SECURING THE LAW FIRM
5th July 2022 • Park Plaza Victoria, London, UK
Cybersecurity and privacy for virtual working processes
For legal firms, remote and hybrid working is here to stay. Are we really ready?
Costs versus risks – a difficult conversation?
In its annual top-100 survey of UK law firms , PwC said 90% were “extremely or somewhat concerned” about the impact of cyber threats on their ability to achieve their ambitions over the next 12 months, even though only 4% had experienced a ransomware attack – the commonest attack type – and none of the firms involved were in the top 50.
In three-quarters of cases, cyber-attacks were the result of “unintentional actions taken by staff” rather than “malicious actions by staff” (2%). In almost all the other cases, firms said they did not know what caused the attack.
“The increase in remote working as a result of Covid-19 has made it increasingly complex to understand which employees pose an enhanced threat,” PwC said. “Law firm cyber leaders should gain a better understanding of human behaviour demonstrated by their employees to make a difference to security culture.”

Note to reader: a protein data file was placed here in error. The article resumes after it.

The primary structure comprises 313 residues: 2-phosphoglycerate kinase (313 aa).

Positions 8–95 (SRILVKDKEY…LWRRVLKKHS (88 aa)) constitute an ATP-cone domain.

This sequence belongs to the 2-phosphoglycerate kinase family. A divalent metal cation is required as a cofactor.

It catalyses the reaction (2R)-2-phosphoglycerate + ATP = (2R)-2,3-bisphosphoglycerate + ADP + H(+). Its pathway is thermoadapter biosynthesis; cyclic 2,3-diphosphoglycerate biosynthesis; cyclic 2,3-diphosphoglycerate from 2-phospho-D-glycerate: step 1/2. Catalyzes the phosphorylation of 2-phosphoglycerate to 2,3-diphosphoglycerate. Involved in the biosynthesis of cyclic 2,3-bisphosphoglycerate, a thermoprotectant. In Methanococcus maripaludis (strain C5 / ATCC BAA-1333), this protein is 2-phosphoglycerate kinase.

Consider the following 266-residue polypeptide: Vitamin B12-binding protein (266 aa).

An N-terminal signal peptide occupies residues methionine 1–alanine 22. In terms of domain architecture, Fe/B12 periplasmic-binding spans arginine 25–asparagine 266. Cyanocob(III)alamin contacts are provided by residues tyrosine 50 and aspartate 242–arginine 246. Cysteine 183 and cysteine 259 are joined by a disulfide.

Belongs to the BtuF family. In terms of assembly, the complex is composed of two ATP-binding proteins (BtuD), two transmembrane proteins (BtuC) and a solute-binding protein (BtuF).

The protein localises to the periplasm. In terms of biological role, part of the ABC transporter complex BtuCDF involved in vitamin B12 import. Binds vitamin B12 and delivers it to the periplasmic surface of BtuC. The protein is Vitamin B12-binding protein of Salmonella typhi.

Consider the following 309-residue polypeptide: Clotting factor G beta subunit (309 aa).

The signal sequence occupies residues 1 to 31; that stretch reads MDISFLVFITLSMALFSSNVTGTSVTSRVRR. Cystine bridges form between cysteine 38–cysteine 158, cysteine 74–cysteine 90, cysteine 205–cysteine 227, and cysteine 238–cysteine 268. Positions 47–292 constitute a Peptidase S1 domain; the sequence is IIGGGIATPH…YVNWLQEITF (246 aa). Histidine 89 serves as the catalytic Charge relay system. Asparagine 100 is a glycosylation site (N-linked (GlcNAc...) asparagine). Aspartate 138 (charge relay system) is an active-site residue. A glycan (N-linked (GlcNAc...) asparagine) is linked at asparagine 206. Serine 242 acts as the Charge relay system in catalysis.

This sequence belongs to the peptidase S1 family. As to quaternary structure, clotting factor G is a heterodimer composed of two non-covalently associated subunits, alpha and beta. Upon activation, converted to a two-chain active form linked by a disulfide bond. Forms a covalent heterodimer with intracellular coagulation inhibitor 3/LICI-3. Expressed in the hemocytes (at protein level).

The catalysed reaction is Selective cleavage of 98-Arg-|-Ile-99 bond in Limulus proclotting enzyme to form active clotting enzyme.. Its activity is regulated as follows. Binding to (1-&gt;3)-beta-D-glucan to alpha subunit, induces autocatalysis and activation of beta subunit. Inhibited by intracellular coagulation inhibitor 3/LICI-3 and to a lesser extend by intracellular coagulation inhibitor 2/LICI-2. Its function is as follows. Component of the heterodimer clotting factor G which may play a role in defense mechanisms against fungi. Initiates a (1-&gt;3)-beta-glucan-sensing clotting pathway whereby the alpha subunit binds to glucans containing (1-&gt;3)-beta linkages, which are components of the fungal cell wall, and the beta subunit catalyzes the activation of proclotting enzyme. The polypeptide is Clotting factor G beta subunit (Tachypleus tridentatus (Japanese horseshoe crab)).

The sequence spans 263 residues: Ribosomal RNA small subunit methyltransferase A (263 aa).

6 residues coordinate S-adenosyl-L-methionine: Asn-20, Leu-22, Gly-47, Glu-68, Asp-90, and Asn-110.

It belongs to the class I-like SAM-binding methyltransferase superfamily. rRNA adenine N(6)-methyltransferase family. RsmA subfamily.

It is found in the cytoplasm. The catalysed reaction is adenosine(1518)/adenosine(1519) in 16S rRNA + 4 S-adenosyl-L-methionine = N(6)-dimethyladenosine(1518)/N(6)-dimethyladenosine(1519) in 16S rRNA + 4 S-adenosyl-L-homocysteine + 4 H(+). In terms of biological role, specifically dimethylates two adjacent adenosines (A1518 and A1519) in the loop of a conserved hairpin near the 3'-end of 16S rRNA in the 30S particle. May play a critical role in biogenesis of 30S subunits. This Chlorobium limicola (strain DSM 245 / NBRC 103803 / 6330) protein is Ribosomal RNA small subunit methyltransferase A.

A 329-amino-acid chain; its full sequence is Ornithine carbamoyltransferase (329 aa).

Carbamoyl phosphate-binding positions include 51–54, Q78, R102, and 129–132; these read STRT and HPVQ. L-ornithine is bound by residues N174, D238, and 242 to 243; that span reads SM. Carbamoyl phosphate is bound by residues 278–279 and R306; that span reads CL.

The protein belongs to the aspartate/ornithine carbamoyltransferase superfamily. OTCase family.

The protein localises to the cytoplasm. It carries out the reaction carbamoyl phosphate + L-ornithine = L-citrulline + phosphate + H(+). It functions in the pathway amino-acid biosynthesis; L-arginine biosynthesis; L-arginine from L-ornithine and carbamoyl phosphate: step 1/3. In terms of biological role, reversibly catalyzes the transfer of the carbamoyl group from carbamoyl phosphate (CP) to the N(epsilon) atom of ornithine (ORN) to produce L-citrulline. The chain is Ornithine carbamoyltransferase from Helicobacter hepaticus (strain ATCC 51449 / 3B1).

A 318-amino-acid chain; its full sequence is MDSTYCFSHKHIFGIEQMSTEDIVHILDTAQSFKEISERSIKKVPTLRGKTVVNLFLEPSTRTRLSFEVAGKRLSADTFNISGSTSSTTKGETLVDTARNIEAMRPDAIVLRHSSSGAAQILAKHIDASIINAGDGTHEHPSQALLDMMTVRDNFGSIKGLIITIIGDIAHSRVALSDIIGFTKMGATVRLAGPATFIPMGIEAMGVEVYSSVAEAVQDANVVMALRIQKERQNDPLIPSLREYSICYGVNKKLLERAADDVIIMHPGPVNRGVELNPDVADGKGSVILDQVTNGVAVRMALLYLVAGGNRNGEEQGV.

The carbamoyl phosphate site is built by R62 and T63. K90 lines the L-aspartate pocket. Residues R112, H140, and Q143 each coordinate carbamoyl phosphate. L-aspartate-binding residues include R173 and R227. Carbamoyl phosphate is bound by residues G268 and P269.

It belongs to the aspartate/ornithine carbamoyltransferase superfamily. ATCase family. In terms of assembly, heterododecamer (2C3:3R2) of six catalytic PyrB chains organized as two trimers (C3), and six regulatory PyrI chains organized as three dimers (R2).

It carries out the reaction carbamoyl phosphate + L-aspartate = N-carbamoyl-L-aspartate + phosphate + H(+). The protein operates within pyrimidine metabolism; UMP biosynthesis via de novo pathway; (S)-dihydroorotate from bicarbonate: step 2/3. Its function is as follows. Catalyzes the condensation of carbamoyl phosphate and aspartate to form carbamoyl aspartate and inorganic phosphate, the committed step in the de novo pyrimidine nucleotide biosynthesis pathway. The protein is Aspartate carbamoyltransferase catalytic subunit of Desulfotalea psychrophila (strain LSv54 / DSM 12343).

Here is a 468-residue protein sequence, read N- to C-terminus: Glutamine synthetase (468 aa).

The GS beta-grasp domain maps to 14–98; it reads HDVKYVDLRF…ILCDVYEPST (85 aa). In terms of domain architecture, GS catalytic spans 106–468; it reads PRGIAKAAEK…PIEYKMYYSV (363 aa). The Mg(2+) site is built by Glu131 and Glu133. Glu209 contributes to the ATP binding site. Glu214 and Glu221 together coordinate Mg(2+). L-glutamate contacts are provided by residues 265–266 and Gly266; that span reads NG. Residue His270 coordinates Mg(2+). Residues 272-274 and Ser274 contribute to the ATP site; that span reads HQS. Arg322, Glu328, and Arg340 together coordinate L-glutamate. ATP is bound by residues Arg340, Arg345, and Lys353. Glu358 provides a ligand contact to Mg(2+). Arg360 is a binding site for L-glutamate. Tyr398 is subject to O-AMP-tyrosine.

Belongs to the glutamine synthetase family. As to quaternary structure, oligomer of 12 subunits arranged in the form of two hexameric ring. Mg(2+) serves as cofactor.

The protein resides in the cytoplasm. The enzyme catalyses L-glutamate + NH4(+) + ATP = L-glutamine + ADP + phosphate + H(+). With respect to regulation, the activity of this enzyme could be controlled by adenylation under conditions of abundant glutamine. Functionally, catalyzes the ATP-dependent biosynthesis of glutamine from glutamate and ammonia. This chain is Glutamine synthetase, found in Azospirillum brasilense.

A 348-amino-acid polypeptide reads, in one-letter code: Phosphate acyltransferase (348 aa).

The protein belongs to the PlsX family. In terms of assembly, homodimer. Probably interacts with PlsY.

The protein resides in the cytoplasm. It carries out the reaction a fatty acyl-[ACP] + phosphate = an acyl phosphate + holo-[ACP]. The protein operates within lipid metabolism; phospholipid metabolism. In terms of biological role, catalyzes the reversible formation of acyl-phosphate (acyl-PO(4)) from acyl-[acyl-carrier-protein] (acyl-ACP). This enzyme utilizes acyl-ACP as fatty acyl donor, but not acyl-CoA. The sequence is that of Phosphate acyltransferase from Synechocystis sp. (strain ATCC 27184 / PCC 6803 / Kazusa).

Most law firms will have had some level of remote working before the pandemic and many say that after the initial shock of extreme lockdowns the adaptations they required to security processes were reasonably straightforward and have been implemented. But as we move into a period in which a significant proportion of employees prefer to work at least partly at home, is it really true that inherent cybersecurity risk has stayed the same?
At the same time though, the PwC report incidentally highlights the relatively low level of realised cyber-risk relative to the fear of attack. This gap creates a difficult problem for senior management. A recently revealed cyberattack on the UK’s Foreign, Commonwealth & Development Office (FCDO) cost £467,325.60 for “business analyst and technical architect support to analyse an authority cyber security incident” that concluded January 12, 2022.
For most organisations spending that amount of money on one incident would be at best annoying and at worst unaffordable, particularly if they were already paying for a security stack, external pen testing, consultancy and everything else that goes with maintaining effective cybersecurity.
So if law firms are avoiding material attacks with current levels of spending, what is the evidence that they need to do more?